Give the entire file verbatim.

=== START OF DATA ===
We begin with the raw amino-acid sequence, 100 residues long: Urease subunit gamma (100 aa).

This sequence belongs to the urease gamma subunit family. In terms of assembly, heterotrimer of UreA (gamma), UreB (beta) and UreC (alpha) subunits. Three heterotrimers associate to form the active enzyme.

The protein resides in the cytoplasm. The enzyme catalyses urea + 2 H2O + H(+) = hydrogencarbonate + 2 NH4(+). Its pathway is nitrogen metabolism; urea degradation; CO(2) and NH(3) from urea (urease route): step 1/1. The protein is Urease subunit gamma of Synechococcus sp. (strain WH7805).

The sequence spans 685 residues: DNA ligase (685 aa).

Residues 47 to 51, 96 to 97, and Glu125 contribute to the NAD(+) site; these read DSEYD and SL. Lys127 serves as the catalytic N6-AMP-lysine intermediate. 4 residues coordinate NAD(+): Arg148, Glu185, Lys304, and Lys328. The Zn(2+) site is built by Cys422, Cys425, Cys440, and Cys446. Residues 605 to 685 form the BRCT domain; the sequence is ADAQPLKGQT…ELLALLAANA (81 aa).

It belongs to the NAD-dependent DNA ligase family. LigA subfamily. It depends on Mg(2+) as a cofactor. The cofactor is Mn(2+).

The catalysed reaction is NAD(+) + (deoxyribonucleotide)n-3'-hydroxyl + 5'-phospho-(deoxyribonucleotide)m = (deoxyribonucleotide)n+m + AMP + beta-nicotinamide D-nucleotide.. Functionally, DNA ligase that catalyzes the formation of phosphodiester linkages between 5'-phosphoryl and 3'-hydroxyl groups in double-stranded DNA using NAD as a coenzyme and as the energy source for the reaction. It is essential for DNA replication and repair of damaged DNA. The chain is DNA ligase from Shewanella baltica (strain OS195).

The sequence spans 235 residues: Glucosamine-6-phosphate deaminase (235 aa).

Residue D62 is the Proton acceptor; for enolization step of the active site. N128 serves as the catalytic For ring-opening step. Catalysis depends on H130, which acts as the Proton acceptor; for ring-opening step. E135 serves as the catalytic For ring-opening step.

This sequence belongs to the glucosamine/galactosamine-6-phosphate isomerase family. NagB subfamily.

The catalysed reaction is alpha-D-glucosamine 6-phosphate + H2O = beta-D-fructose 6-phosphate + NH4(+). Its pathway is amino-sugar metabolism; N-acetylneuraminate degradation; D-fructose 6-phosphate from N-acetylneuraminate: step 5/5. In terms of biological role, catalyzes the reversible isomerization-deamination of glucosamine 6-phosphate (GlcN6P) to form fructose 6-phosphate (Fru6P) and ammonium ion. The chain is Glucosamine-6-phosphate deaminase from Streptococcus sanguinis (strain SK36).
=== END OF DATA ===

We begin with the raw amino-acid sequence, 100 residues long: Urease subunit gamma (100 aa).

This sequence belongs to the urease gamma subunit family. In terms of assembly, heterotrimer of UreA (gamma), UreB (beta) and UreC (alpha) subunits. Three heterotrimers associate to form the active enzyme.

The protein resides in the cytoplasm. The enzyme catalyses urea + 2 H2O + H(+) = hydrogencarbonate + 2 NH4(+). Its pathway is nitrogen metabolism; urea degradation; CO(2) and NH(3) from urea (urease route): step 1/1. The protein is Urease subunit gamma of Synechococcus sp. (strain WH7805).

The sequence spans 685 residues: DNA ligase (685 aa).

Residues 47 to 51, 96 to 97, and Glu125 contribute to the NAD(+) site; these read DSEYD and SL. Lys127 serves as the catalytic N6-AMP-lysine intermediate. 4 residues coordinate NAD(+): Arg148, Glu185, Lys304, and Lys328. The Zn(2+) site is built by Cys422, Cys425, Cys440, and Cys446. Residues 605 to 685 form the BRCT domain; the sequence is ADAQPLKGQT…ELLALLAANA (81 aa).

It belongs to the NAD-dependent DNA ligase family. LigA subfamily. It depends on Mg(2+) as a cofactor. The cofactor is Mn(2+).

The catalysed reaction is NAD(+) + (deoxyribonucleotide)n-3'-hydroxyl + 5'-phospho-(deoxyribonucleotide)m = (deoxyribonucleotide)n+m + AMP + beta-nicotinamide D-nucleotide.. Functionally, DNA ligase that catalyzes the formation of phosphodiester linkages between 5'-phosphoryl and 3'-hydroxyl groups in double-stranded DNA using NAD as a coenzyme and as the energy source for the reaction. It is essential for DNA replication and repair of damaged DNA. The chain is DNA ligase from Shewanella baltica (strain OS195).

The sequence spans 235 residues: Glucosamine-6-phosphate deaminase (235 aa).

Residue D62 is the Proton acceptor; for enolization step of the active site. N128 serves as the catalytic For ring-opening step. Catalysis depends on H130, which acts as the Proton acceptor; for ring-opening step. E135 serves as the catalytic For ring-opening step.

This sequence belongs to the glucosamine/galactosamine-6-phosphate isomerase family. NagB subfamily.

The catalysed reaction is alpha-D-glucosamine 6-phosphate + H2O = beta-D-fructose 6-phosphate + NH4(+). Its pathway is amino-sugar metabolism; N-acetylneuraminate degradation; D-fructose 6-phosphate from N-acetylneuraminate: step 5/5. In terms of biological role, catalyzes the reversible isomerization-deamination of glucosamine 6-phosphate (GlcN6P) to form fructose 6-phosphate (Fru6P) and ammonium ion. The chain is Glucosamine-6-phosphate deaminase from Streptococcus sanguinis (strain SK36).